Bring Your Pharmacy to the Moon

Fun fact: An iPhone has more computing power than the entirety of NASA computers at the time of the initial Apollo missions1. That little screen most Americans hold in their pocket is faster and, in some ways, stronger than the computers that brought Neil Armstrong to the moon.

Technology at Light Speed

Technology is evolving every day and faster than ever. Think about the way we consume entertainment at home. VHS was introduced in the late 70s and lasted strongly into the early 2000s. Not too long after DVDs were born, then Blu-Ray, and now streaming is the primary way of watching movies2. Analyze almost any sort of technology around you and you will find that it seems to be changing at an exponential rate.

Because of the rate of innovation around us, sometimes it is very easy to feel as though you are falling behind. Few pharmacists will dispute that they still use fax machines as their primary means of communication with physicians – although every other industry has replaced fax with email or cloud sharing.

And if it isn’t the fax machines, it’s the computers. Many experts say that your PC can become obsolete in as little as 5 years. Slow internet connections and crashing computers become the least of the worries – outdated computers can compromise privacy and data security, which is a huge risk within the health care industry.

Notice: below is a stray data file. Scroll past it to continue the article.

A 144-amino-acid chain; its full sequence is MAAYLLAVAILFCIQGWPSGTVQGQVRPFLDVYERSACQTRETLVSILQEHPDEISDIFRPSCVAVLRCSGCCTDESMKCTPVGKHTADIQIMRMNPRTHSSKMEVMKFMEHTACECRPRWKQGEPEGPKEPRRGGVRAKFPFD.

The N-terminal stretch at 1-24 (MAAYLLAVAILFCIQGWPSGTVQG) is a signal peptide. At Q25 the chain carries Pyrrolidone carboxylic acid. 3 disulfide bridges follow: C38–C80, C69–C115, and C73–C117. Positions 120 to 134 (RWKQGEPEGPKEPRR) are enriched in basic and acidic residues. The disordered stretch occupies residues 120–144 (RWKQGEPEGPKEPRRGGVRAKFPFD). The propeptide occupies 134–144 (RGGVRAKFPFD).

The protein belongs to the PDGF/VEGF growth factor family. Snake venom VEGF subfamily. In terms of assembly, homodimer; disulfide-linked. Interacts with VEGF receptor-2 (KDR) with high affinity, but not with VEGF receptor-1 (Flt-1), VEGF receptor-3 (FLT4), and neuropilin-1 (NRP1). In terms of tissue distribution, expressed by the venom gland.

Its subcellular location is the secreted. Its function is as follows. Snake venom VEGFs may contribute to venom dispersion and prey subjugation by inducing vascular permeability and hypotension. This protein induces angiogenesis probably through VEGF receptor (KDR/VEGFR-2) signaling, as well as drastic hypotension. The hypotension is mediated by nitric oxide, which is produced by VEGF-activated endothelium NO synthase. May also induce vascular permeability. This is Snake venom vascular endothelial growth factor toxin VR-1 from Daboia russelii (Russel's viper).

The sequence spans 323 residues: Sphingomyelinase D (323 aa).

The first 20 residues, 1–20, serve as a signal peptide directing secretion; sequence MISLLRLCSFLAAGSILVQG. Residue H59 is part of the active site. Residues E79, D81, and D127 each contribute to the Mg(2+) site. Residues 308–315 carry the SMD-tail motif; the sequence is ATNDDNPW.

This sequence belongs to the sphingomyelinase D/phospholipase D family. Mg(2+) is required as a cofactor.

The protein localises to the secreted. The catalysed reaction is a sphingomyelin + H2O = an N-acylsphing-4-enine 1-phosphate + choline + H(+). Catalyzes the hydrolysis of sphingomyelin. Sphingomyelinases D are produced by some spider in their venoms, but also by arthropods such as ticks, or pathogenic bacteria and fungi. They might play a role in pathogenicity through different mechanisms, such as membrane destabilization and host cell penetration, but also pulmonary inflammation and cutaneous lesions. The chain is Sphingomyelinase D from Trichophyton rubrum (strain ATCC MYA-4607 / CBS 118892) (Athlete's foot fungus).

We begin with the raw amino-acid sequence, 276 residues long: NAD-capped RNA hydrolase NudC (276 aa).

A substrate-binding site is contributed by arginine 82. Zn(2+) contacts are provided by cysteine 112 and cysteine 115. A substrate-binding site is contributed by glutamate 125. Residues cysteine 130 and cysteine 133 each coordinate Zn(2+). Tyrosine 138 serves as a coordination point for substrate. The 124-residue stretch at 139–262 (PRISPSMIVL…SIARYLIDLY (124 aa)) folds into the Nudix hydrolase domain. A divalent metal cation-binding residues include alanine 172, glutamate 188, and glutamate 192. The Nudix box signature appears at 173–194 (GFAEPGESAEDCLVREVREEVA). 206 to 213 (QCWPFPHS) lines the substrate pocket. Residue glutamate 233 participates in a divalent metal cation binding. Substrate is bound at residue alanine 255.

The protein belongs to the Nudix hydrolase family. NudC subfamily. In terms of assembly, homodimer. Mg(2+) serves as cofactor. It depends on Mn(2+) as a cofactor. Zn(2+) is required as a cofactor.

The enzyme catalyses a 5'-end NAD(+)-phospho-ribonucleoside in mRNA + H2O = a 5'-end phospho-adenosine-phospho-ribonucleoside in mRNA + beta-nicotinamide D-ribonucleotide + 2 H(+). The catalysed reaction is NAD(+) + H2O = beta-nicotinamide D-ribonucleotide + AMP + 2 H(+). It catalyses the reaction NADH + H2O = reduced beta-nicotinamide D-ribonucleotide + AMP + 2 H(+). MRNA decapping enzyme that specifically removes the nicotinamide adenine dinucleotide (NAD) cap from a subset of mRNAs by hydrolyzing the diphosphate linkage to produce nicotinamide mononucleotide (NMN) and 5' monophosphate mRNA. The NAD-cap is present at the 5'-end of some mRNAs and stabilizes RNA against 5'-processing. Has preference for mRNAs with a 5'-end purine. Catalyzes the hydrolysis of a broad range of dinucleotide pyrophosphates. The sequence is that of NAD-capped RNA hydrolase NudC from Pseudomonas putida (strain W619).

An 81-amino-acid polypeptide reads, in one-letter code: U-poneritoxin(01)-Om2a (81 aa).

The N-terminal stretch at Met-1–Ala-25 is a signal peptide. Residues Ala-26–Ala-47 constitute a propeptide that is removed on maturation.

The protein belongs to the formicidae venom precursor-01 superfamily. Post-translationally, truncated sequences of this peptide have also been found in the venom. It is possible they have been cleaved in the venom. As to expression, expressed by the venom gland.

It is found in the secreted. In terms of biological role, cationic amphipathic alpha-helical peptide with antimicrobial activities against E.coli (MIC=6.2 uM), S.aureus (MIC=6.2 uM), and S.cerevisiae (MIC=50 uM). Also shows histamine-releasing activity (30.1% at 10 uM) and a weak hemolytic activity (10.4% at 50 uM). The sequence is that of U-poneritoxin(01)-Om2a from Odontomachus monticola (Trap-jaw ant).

Moving Beyond Digital Storage

The way in which pharmacies operate has been changing almost as quickly as the technology around it. If we are using our systems merely to organize patient information, what opportunities are we missing out on?

Systems available today offer pharmacies the ability to not only store patient contact information, but proactively call and text them about refills. Tracking all the medications a patient consumes now means that you can provide a comprehensive Medicare plan analysis. Patients’ health records can be instantaneously analyzed to screen for any gaps in vaccination records. All these services help not only the patient, but the pharmacy as well. Technology like this is available today and constantly being improved. Are we using the technology at our fingertips in the most efficient manner? If an iPhone could theoretically run 1960s NASA, what could you do with all the technology that is sitting in your pharmacy?

  1. Grossman, D. (2017, March 14). The One Way Apollo Computers Still Beat the iPhone. Retrieved October 24, 2017, from
  2. (2014, December 15). A visual look at the evolution of everyday tech. Retrieved October 24, 2017, from

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